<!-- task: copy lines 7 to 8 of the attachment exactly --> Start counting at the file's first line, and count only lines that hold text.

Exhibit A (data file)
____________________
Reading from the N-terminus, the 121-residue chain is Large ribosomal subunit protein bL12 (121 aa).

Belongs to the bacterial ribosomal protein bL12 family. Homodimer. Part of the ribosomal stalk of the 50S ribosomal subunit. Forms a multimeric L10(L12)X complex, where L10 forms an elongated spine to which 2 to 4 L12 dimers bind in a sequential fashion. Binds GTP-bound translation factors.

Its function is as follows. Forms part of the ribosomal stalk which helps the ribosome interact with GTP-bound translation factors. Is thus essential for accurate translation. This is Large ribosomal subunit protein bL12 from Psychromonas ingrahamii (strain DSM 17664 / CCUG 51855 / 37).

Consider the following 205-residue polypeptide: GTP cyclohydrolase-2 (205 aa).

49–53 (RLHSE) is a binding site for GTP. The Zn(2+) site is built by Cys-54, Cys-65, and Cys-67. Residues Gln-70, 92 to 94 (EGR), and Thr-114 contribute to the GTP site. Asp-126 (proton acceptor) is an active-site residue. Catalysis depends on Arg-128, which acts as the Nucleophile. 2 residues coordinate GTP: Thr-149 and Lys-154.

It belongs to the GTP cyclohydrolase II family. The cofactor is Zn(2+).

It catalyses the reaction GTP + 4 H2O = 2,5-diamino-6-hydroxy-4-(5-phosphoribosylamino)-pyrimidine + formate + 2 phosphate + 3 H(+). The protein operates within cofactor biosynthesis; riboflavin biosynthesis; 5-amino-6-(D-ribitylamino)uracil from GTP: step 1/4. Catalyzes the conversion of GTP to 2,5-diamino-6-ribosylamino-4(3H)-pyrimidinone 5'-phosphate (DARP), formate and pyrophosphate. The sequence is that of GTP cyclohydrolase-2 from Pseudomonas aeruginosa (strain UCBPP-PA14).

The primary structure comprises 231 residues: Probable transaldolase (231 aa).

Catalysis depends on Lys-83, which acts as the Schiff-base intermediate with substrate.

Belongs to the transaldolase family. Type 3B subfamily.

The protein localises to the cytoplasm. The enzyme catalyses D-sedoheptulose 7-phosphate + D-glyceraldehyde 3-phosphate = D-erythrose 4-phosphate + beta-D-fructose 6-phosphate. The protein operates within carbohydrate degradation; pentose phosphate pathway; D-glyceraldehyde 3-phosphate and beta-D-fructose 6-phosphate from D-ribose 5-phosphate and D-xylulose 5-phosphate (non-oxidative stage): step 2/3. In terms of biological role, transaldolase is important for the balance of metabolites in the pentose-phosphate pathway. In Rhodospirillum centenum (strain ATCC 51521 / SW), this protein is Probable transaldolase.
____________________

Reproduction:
It catalyses the reaction GTP + 4 H2O = 2,5-diamino-6-hydroxy-4-(5-phosphoribosylamino)-pyrimidine + formate + 2 phosphate + 3 H(+). The protein operates within cofactor biosynthesis; riboflavin biosynthesis; 5-amino-6-(D-ribitylamino)uracil from GTP: step 1/4. Catalyzes the conversion of GTP to 2,5-diamino-6-ribosylamino-4(3H)-pyrimidinone 5'-phosphate (DARP), formate and pyrophosphate. The sequence is that of GTP cyclohydrolase-2 from Pseudomonas aeruginosa (strain UCBPP-PA14).

The primary structure comprises 231 residues: Probable transaldolase (231 aa).